The second largest U.S. wireless provider AT&T (NYSE:T) is trying to defend its combination proposal with satellite provider DirecTV (DTV) to the lawmakers. The Dallas based carrier is not the only one pleading for approval, satellite TV industry player Comcast (NASDAQ:CMCSA) is also looking for regulators’ consent on its $45 billion deal to acquire Time Warner Cable (NYSE:TWC). Mergers in the wireless space have attracted several headlines in the recent past.
On Wednesday, AT&T and Comcast stood before the public interest committee, a trade group, and satellite TV provider Dish at the Senate hearing. The hearing took place as the industry regulators are preparing to review two blockbuster deals in the wireless industry – first, AT&T and DirecTV, and second, Comcast and Time Warner.
- Warning! GuruFocus has detected 6 Warning Signs with T. Click here to check it out.
- T 15-Year Financial Data
- The intrinsic value of T
- Peter Lynch Chart of T
Making a Case Before the Lawmakers
It’s high time for AT&T to explain to the regulators how important the deal is for the company, along with stressing on the fact that it’s beneficial for the American economy. The two companies together would offer video across the nation, and improve the broadband coverage to more than 70 million people. They emphasized that the merger would lead to greater meaningful investments, promote innovation, and solidify competition.
For AT&T, it’s a big step and the merger would strengthen another solid source of revenue. As the wireless mobile market is getting saturated, enhancing bundle services, providing value adds and competitive products is becoming essential for top and bottom lines growth.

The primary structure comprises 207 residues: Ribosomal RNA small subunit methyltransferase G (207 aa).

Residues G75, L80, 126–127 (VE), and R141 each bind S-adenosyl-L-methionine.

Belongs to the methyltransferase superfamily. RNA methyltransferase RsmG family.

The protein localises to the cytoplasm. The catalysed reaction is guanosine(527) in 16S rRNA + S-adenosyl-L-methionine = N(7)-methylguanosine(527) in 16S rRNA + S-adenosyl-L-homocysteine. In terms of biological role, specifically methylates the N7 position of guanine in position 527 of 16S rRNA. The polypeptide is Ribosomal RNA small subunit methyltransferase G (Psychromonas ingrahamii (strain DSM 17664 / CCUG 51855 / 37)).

In the Wednesday hearing, both AT&T and Comcast made a case to the regulators, stating how indispensable it has become to make such strategic moves with the changing online video streaming environment. Executives from AT&T and Comcast argued that there’s no hidden intention behind their respectively acquisition proposals. It is rather meant to effectively compete in the video space. Comcast EVP David Cohen tried to mellow down regulators’ fear regarding killing competition in the market, saying that that Comcast does not share any market with Time Warner. So the combination would not lead to threatening other market players.
On the other hand, AT&T has been long looking to compete with other cable operators, but since this business isn’t core to the telecom provider business, it’s not able to give tough competition in this space. It aims to do so by joining forces with DirecTV by purchasing it for $49 billion. Senior EVP of AT&T John Stankey believes that the deal would enhance the company’s skill in offering fresh video models to their subscribers. The combined entity would also be able to serve the rural population better, as promised by AT&T when it said that it plans to expand its reach in rural and underserved regions to provide internet service.
Is Dish Using “Scare Tactic”
Dish Network blatantly opposed Comcast’s deal to buy Time Warner, and said that the regulators should reject the deal on the face of it. Dish isn’t happy to see the combined company having control over half the American residential Internet broadband services. This could prevent small streaming companies. Dish made a comment warning about the two merger deals saying that incase the deals are given a green signal, it would decide how “a few large companies control what Americans watch and how they do so.”
To this Comcast’s Cohen responded that Dish was using a “scare tactic” to prevent the merger from happening. The regulators are already skeptical about the propositions, and Dish’s opposition makes the matter worse. The Federal Communication data shows that Comcast and Time Warner would have around 35% of the residential internet market share, so a 50% claim by Dish is a mere way of raising fears.
The two deals would be firmly screened by the FCC, given the amount of cynicism that is spread regarding its impact on competition and customers. Though both AT&T and Comcast have presented their cases in front of the Committee, it remains to be seen whether the regulators would consider the deal in favor of the duo.